Posts Tagged ‘Media Marketing’
Many companies are striving to acquire more “Likes” for their Facebook
business pages and may have difficulty finding success. The more “Likes”
your page gets the better the odds that your page will be seen and
visited by your targeted audience while optimizing your exposure to
prospective clients in your extended network. Below are 5 helpful ways
you can increase your Facebook “Likes”, grow your fan base, and build a
powerful social-media marketing strategy.
1. Incorporate The “Like” Button On Your Company’s Website- This will
help your online visitors easily find your Facebook page and, in turn,
increase the chances of them “Liking” your company’s Facebook page.
2. Utilize Your Email Signature- Add an icon in your email signature
that will alert contacts to your Facebook page when they receive an
email from you. This is a simple and effective way to share your
business page with established and prospective clients.
3. Offer Incentives- Running promotions is an excellent way to gain more
“Likes” on your page. For example, those who “Like” your page will be
entered into a raffle or contest. This is a proven method to build your
4. Stay Engaged And Interact – Give your fans a way to express their
opinions. Be sure to reply to posts made by your fans and stay active on
your page so people will see your company as a reliable source. Use the Facebook “poll” feature as a way to get users to engage and
submit their opinions, and to show that you really are interested in
hearing what they think.
5. Add A Link To Your Facebook Page On Your Blog- Blogs are becoming
more and more popular among businesses as a quick way to keep clients
informed and up-to-date on industry news and company events. A daily
blog presence also serves to build your reputation as an expert in your
network. Additionally, blogs can help drive visitors to your Facebook
page and your company website.
For daily social-media tips, visit our Facebook page: here
Social Media allows the opportunity to acquire quick feedback essential to all marketers in order to stay agile. When used properly, polls on social-media platforms can help you collect crucial feedback from clients or prospective clients in a speedy manner. Almost all top social-media outlets such as Facebook, Twitter, and LinkedIn offer the ability to create polls. Businesses should be utilizing this tool to advance their business and build their brand. Below are 3 reasons why every social-media marketer should be using polls in their social-media marketing strategy.
1.) Running a poll is a way to optimize your business. Clients can easily and quickly communicate how they feel about your business, product or general research.
2.) Polls will help you pinpoint what your clients or future clients are interested in, what they like and what they expect from you or your business.
3.) Using polls will help you keep all of your content on the right track in a cost effective way and, in return, will help you gain insight from your targeted audience.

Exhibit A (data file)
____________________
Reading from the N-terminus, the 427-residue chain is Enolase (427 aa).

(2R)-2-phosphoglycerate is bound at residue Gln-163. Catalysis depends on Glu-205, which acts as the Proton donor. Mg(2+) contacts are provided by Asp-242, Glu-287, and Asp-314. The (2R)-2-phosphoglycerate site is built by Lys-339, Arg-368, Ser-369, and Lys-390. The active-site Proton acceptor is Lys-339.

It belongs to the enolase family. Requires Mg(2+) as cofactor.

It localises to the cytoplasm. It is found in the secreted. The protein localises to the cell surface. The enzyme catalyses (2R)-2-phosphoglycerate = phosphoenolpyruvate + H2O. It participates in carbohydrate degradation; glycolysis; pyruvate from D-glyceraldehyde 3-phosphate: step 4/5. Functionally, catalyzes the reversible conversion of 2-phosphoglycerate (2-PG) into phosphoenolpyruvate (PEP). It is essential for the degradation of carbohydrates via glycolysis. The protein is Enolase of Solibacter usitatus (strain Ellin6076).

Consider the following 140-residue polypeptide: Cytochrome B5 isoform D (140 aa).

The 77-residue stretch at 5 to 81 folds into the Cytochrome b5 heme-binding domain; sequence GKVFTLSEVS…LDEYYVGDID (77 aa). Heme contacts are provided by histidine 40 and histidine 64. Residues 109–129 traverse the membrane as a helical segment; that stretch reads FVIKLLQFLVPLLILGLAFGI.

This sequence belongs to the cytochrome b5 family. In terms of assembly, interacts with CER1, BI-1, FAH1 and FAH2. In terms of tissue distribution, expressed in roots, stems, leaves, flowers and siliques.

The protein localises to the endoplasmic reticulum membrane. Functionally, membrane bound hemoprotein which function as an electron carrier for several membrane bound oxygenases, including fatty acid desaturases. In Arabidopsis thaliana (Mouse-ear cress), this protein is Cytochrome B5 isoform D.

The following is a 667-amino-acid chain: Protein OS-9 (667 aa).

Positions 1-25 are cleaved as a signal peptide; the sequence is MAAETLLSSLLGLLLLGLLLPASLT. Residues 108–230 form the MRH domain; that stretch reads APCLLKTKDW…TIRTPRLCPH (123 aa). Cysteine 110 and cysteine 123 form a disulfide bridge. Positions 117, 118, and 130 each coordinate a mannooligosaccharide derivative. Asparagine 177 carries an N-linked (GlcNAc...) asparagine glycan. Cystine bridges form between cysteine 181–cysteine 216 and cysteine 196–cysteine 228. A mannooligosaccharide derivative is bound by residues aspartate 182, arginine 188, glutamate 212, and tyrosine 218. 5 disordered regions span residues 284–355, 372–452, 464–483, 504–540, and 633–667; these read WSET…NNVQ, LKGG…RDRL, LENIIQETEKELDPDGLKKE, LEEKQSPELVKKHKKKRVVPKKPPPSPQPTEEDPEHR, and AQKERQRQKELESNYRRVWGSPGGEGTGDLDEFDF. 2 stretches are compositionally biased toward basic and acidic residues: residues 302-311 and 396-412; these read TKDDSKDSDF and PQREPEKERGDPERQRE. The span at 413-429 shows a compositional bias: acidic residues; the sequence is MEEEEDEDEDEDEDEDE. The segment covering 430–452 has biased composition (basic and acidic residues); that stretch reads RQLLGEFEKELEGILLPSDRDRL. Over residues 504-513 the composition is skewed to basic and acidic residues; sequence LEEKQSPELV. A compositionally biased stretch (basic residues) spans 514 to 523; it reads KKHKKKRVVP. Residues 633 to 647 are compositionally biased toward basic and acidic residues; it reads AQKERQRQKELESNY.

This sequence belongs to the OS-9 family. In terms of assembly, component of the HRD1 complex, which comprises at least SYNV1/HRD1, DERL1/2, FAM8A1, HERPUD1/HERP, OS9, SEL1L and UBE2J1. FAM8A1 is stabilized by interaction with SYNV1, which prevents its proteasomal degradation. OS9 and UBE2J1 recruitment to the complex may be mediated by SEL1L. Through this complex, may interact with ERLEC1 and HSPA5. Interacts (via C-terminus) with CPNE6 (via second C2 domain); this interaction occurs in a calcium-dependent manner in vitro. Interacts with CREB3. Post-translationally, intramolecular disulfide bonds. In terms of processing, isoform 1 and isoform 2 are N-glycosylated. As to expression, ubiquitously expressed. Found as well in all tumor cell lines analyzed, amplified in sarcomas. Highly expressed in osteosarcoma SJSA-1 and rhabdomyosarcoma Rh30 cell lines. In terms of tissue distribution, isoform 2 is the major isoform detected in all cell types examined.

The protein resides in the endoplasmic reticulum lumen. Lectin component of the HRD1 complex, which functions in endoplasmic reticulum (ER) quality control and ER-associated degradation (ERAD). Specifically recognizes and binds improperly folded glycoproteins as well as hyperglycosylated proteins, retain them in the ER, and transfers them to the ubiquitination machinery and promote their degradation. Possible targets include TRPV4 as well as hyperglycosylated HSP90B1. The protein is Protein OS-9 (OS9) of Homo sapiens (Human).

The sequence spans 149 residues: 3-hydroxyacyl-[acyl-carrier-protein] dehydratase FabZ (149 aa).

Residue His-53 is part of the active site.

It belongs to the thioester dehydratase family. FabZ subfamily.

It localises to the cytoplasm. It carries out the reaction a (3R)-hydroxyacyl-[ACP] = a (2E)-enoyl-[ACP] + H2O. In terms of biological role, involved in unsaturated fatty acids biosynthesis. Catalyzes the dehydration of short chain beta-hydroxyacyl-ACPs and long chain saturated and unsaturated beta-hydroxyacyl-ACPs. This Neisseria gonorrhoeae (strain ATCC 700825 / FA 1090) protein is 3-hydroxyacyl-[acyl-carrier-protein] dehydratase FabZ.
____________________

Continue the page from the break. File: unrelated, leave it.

There are 2 ways you can run a poll through social media; both ways can help build your business and provide excellent feedback. To optimize your campaign you should strive to incorporate both components into your marketing plan.
1.) Multiple Choice or Quiz- This option is highly effective and quick. Asking people whether they prefer (A) or (B) will allow you to receive fast feedback from your audience in a simple and straightforward way.
2.) Ask A Question- This is more advanced; you ask your community a specific question hoping they give you a detailed reply. This will help you gather highly specific data while maintaining awareness of your clients needs.
For daily social media tips, visit our Facebook page here
Facebook has quickly become one of the best ways to promote a business, as it is the leading social-media marketing tool available. Facebook provides the potential to drive brand awareness to an unlimited number of readers. As Facebook grows, businesses continue to join the new environment in hopes of expanding their marketing strategy. Without proper knowledge of how to operate the premier social-media outlet, you can dig yourself into a hole by making mistakes in front of an audience. Below are four of the most common mistakes new Facebook marketers make and advice on how to avoid them to achieve a successful Facebook marketing campaign.
Not Providing An Adequate Amount Of Information: When people visit your Facebook page they want information. When there is not a name, location, etc., on your page, visitors will quickly move along. You must provide as much information about your business as possible. Add your logo to drive brand awareness, provide your name, telephone number, location and what you can do for your Facebook friend or guest. Adding specific or unique content will also help increase your Facebook marketing strategy.
Underestimating Time: Many new Facebook marketers underestimate the amount of time needed to create and maintain a successful Facebook marketing strategy. Setting-up a page and leaving it barren will get you nowhere. You need to update your page daily with current and captivating information. Set some time aside to develop a plan to avoid frustration. Planning time to post, comment, or check your progress will help your strategy operate smoothly.